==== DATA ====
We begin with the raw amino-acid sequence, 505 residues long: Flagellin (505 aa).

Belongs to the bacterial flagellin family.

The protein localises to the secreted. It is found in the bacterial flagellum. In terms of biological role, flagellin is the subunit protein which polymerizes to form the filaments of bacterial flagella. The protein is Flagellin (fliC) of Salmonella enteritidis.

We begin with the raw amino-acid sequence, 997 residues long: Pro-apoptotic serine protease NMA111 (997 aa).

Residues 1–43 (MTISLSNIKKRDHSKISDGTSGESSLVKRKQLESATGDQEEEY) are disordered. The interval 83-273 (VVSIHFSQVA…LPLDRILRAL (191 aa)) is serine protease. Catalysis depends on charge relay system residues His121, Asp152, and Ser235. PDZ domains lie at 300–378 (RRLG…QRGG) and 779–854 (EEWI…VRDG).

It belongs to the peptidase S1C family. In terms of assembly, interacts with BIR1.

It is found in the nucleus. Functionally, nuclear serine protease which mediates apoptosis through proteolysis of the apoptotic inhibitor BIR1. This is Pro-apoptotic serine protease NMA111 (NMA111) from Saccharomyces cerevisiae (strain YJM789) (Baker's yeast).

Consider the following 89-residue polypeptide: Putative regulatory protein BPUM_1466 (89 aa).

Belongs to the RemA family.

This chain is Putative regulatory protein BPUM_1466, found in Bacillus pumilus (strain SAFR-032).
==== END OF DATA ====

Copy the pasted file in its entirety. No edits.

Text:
We begin with the raw amino-acid sequence, 505 residues long: Flagellin (505 aa).

Belongs to the bacterial flagellin family.

The protein localises to the secreted. It is found in the bacterial flagellum. In terms of biological role, flagellin is the subunit protein which polymerizes to form the filaments of bacterial flagella. The protein is Flagellin (fliC) of Salmonella enteritidis.

We begin with the raw amino-acid sequence, 997 residues long: Pro-apoptotic serine protease NMA111 (997 aa).

Residues 1–43 (MTISLSNIKKRDHSKISDGTSGESSLVKRKQLESATGDQEEEY) are disordered. The interval 83-273 (VVSIHFSQVA…LPLDRILRAL (191 aa)) is serine protease. Catalysis depends on charge relay system residues His121, Asp152, and Ser235. PDZ domains lie at 300–378 (RRLG…QRGG) and 779–854 (EEWI…VRDG).

It belongs to the peptidase S1C family. In terms of assembly, interacts with BIR1.

It is found in the nucleus. Functionally, nuclear serine protease which mediates apoptosis through proteolysis of the apoptotic inhibitor BIR1. This is Pro-apoptotic serine protease NMA111 (NMA111) from Saccharomyces cerevisiae (strain YJM789) (Baker's yeast).

Consider the following 89-residue polypeptide: Putative regulatory protein BPUM_1466 (89 aa).

Belongs to the RemA family.

This chain is Putative regulatory protein BPUM_1466, found in Bacillus pumilus (strain SAFR-032).